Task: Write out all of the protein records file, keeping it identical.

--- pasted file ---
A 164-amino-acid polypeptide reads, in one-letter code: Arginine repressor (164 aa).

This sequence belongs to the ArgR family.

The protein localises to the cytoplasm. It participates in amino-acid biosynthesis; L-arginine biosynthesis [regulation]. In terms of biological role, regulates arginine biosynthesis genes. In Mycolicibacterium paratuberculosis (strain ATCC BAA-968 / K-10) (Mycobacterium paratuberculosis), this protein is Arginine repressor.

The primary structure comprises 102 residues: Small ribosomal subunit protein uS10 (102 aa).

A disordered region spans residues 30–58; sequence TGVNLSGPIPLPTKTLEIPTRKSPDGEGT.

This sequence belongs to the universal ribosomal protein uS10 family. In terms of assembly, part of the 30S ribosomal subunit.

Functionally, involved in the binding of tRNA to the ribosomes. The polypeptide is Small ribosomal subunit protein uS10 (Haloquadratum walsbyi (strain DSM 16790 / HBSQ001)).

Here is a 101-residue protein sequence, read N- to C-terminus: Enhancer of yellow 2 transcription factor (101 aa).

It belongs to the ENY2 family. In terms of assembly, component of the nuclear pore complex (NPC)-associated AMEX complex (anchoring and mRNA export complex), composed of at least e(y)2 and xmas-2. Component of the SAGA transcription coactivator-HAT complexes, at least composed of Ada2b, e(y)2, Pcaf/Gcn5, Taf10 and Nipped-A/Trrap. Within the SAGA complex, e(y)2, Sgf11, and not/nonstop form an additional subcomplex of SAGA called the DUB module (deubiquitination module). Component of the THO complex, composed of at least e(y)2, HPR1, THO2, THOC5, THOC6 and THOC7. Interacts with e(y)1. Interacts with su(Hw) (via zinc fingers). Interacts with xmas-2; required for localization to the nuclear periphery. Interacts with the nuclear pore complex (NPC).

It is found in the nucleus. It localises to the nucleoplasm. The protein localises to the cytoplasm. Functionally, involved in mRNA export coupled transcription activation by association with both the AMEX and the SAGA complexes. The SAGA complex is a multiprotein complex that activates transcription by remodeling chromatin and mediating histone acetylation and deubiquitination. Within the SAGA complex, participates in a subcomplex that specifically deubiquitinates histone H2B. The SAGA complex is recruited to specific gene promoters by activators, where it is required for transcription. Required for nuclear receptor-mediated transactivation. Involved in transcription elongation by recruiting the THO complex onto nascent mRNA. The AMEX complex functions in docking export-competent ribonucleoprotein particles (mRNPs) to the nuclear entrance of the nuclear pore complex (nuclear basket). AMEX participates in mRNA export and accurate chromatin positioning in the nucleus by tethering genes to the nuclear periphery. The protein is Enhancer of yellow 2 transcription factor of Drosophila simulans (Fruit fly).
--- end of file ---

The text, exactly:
A 164-amino-acid polypeptide reads, in one-letter code: Arginine repressor (164 aa).

This sequence belongs to the ArgR family.

The protein localises to the cytoplasm. It participates in amino-acid biosynthesis; L-arginine biosynthesis [regulation]. In terms of biological role, regulates arginine biosynthesis genes. In Mycolicibacterium paratuberculosis (strain ATCC BAA-968 / K-10) (Mycobacterium paratuberculosis), this protein is Arginine repressor.

The primary structure comprises 102 residues: Small ribosomal subunit protein uS10 (102 aa).

A disordered region spans residues 30–58; sequence TGVNLSGPIPLPTKTLEIPTRKSPDGEGT.

This sequence belongs to the universal ribosomal protein uS10 family. In terms of assembly, part of the 30S ribosomal subunit.

Functionally, involved in the binding of tRNA to the ribosomes. The polypeptide is Small ribosomal subunit protein uS10 (Haloquadratum walsbyi (strain DSM 16790 / HBSQ001)).

Here is a 101-residue protein sequence, read N- to C-terminus: Enhancer of yellow 2 transcription factor (101 aa).

It belongs to the ENY2 family. In terms of assembly, component of the nuclear pore complex (NPC)-associated AMEX complex (anchoring and mRNA export complex), composed of at least e(y)2 and xmas-2. Component of the SAGA transcription coactivator-HAT complexes, at least composed of Ada2b, e(y)2, Pcaf/Gcn5, Taf10 and Nipped-A/Trrap. Within the SAGA complex, e(y)2, Sgf11, and not/nonstop form an additional subcomplex of SAGA called the DUB module (deubiquitination module). Component of the THO complex, composed of at least e(y)2, HPR1, THO2, THOC5, THOC6 and THOC7. Interacts with e(y)1. Interacts with su(Hw) (via zinc fingers). Interacts with xmas-2; required for localization to the nuclear periphery. Interacts with the nuclear pore complex (NPC).

It is found in the nucleus. It localises to the nucleoplasm. The protein localises to the cytoplasm. Functionally, involved in mRNA export coupled transcription activation by association with both the AMEX and the SAGA complexes. The SAGA complex is a multiprotein complex that activates transcription by remodeling chromatin and mediating histone acetylation and deubiquitination. Within the SAGA complex, participates in a subcomplex that specifically deubiquitinates histone H2B. The SAGA complex is recruited to specific gene promoters by activators, where it is required for transcription. Required for nuclear receptor-mediated transactivation. Involved in transcription elongation by recruiting the THO complex onto nascent mRNA. The AMEX complex functions in docking export-competent ribonucleoprotein particles (mRNPs) to the nuclear entrance of the nuclear pore complex (nuclear basket). AMEX participates in mRNA export and accurate chromatin positioning in the nucleus by tethering genes to the nuclear periphery. The protein is Enhancer of yellow 2 transcription factor of Drosophila simulans (Fruit fly).